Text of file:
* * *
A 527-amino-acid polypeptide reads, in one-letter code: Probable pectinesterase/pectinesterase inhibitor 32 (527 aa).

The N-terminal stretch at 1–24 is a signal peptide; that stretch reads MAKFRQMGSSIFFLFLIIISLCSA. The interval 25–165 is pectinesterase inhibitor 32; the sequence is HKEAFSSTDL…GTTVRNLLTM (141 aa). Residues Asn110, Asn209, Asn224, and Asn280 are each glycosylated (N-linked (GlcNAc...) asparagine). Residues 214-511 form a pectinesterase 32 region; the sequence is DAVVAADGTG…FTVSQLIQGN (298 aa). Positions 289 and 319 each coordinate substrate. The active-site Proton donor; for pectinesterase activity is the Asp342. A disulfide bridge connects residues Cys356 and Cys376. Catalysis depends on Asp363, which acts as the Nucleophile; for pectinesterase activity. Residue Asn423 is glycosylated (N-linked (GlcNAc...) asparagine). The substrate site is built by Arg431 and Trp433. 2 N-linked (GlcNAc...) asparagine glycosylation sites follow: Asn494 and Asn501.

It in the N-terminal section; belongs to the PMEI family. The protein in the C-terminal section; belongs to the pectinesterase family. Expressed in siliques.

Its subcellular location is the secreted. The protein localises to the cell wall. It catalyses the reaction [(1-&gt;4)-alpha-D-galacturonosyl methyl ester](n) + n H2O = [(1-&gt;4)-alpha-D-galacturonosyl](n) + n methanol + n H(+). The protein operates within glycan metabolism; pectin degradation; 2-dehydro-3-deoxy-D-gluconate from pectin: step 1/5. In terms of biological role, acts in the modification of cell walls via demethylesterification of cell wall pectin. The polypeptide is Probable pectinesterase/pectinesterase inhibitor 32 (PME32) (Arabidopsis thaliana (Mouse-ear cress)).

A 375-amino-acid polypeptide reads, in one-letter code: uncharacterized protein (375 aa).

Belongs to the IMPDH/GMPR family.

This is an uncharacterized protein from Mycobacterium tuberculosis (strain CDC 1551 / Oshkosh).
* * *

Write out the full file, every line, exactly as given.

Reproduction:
A 527-amino-acid polypeptide reads, in one-letter code: Probable pectinesterase/pectinesterase inhibitor 32 (527 aa).

The N-terminal stretch at 1–24 is a signal peptide; that stretch reads MAKFRQMGSSIFFLFLIIISLCSA. The interval 25–165 is pectinesterase inhibitor 32; the sequence is HKEAFSSTDL…GTTVRNLLTM (141 aa). Residues Asn110, Asn209, Asn224, and Asn280 are each glycosylated (N-linked (GlcNAc...) asparagine). Residues 214-511 form a pectinesterase 32 region; the sequence is DAVVAADGTG…FTVSQLIQGN (298 aa). Positions 289 and 319 each coordinate substrate. The active-site Proton donor; for pectinesterase activity is the Asp342. A disulfide bridge connects residues Cys356 and Cys376. Catalysis depends on Asp363, which acts as the Nucleophile; for pectinesterase activity. Residue Asn423 is glycosylated (N-linked (GlcNAc...) asparagine). The substrate site is built by Arg431 and Trp433. 2 N-linked (GlcNAc...) asparagine glycosylation sites follow: Asn494 and Asn501.

It in the N-terminal section; belongs to the PMEI family. The protein in the C-terminal section; belongs to the pectinesterase family. Expressed in siliques.

Its subcellular location is the secreted. The protein localises to the cell wall. It catalyses the reaction [(1-&gt;4)-alpha-D-galacturonosyl methyl ester](n) + n H2O = [(1-&gt;4)-alpha-D-galacturonosyl](n) + n methanol + n H(+). The protein operates within glycan metabolism; pectin degradation; 2-dehydro-3-deoxy-D-gluconate from pectin: step 1/5. In terms of biological role, acts in the modification of cell walls via demethylesterification of cell wall pectin. The polypeptide is Probable pectinesterase/pectinesterase inhibitor 32 (PME32) (Arabidopsis thaliana (Mouse-ear cress)).

A 375-amino-acid polypeptide reads, in one-letter code: uncharacterized protein (375 aa).

Belongs to the IMPDH/GMPR family.

This is an uncharacterized protein from Mycobacterium tuberculosis (strain CDC 1551 / Oshkosh).